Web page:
The biggest recipients of the freebies — which included 42 tickets to Atlanta Falcons games, two seats at a Jeff Foxworthy show and 435 dinners — were leaders of the House and Senate, the Atlanta Journal-Constitution reported Saturday.
New ethics laws passed last year require lobbyists to disclose every two weeks what they’re spending to influence Georgia legislators and the policies they make.
House Speaker David Ralston (R-Blue Ridge) was the top recipient of lobbyist’s spending, with $2,747 in gifts reported in January. He was followed by Senate Majority Leader Chip Rogers, who got $2,230 in free dinners, tickets and other items.
Public Service Commissioner Bubba McDonald was third on the list, with lobbyists giving him $1,500 worth of lodging and food.
Lobbyists pay for all sorts of events during the legislative session. Some are open to all lawmakers, such as the Savannah-Chatham Seafood Feast. The Savannah Area Chamber of Commerce shelled out more than $84,000 for the spread last month.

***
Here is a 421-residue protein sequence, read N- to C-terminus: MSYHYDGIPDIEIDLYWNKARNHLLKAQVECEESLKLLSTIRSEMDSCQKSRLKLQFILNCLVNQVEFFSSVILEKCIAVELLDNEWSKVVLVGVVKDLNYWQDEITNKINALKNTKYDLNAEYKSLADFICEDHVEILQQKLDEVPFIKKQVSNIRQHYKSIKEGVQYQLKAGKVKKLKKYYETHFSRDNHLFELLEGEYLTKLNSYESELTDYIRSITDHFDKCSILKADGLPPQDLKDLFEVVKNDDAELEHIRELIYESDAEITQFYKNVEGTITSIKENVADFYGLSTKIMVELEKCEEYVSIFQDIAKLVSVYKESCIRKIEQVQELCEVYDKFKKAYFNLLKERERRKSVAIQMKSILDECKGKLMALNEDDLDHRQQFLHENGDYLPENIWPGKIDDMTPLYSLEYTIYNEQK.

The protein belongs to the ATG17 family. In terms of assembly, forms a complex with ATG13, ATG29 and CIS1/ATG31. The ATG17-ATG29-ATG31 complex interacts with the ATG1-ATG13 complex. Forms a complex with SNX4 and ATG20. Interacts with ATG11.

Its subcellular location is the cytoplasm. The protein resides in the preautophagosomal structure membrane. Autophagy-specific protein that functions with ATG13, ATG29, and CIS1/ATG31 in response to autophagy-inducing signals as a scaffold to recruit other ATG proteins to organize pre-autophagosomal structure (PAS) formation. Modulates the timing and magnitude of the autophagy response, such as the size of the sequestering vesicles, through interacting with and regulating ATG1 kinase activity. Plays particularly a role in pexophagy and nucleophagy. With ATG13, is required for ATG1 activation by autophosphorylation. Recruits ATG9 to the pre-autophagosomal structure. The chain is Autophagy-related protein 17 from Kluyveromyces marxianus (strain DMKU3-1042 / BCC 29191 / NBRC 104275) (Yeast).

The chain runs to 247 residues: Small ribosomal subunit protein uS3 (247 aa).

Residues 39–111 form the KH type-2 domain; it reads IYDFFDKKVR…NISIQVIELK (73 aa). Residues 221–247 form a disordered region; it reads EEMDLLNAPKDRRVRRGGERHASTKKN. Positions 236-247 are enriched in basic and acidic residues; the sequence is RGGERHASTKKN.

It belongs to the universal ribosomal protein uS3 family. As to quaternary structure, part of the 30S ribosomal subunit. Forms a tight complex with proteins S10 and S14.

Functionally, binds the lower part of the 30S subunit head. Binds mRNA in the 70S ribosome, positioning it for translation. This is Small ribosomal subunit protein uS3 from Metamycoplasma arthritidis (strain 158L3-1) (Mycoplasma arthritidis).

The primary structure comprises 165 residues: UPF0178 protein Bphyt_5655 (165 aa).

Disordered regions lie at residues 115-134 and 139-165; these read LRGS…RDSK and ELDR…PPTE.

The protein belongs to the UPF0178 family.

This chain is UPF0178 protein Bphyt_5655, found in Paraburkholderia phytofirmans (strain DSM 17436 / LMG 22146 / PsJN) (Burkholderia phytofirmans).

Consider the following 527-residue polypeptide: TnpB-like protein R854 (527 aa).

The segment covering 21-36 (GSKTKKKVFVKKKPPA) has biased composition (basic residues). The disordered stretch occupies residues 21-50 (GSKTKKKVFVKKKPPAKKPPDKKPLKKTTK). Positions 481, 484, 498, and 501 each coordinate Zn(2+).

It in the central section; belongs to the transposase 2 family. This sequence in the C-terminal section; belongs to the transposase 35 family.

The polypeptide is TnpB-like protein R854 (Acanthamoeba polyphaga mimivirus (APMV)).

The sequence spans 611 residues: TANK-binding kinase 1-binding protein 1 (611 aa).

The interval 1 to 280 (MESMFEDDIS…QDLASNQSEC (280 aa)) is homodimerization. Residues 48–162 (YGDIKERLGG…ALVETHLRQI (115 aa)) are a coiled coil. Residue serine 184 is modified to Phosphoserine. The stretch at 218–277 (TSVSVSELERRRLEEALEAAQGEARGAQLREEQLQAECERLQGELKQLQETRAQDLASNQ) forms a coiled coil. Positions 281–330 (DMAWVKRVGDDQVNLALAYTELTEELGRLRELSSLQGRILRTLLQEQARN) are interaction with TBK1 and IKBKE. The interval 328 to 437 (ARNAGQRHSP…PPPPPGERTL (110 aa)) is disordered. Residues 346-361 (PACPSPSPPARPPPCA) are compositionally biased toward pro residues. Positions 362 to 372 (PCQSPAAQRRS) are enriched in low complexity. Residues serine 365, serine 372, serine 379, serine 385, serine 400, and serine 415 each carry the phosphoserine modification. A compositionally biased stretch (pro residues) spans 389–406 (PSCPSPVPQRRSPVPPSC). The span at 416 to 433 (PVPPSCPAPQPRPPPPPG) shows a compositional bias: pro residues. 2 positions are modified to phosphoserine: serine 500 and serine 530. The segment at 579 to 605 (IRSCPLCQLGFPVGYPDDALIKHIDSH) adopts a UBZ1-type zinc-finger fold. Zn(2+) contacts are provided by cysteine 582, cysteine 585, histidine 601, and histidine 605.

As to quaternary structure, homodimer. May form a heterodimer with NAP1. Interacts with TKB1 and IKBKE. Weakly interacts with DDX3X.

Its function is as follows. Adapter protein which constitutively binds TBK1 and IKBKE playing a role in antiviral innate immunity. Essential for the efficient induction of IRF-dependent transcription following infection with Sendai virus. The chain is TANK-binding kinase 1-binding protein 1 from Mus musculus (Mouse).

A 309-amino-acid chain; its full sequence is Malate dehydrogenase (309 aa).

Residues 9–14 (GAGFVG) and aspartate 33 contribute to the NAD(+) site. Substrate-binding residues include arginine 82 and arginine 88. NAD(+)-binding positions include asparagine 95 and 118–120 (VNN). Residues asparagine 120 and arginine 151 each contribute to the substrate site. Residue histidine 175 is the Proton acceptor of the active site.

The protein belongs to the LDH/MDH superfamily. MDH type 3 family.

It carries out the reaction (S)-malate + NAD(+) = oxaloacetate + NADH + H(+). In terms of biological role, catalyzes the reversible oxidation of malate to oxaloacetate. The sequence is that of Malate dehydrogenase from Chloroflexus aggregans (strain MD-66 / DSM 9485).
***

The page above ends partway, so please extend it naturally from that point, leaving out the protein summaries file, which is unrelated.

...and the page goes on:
Still, much of the spending is on private dinners that give lobbyists time alone with powerful lawmakers. Senate President Pro Tem Tommie Williams says he declines more invitations than he accepts.
“I turn a lot of folks down,” said Williams (R-Lyons), who received more than $900 in lobbyists gifts last month. “But I need to know about the issues. If it’s something I need to learn more about, I’m more likely to consider that.”
Ethics watchdogs say lobbying has its place, but there should be reasonable limits.
Several groups, including Common Cause Georgia, are calling for a $100 cap on any individual expenditure by a lobbyist.
William Perry, Common Cause’s executive director in Georgia, said the spending limit would allow lobbyists to conduct business without the largesse that could indicate influence peddling.
“We’re not trying to eliminate business lunches or business dinners because we recognize legislators’ days are pretty full,” Perry said. “A dinner paid for someone isn’t our concern. It is the bigger luxury item.”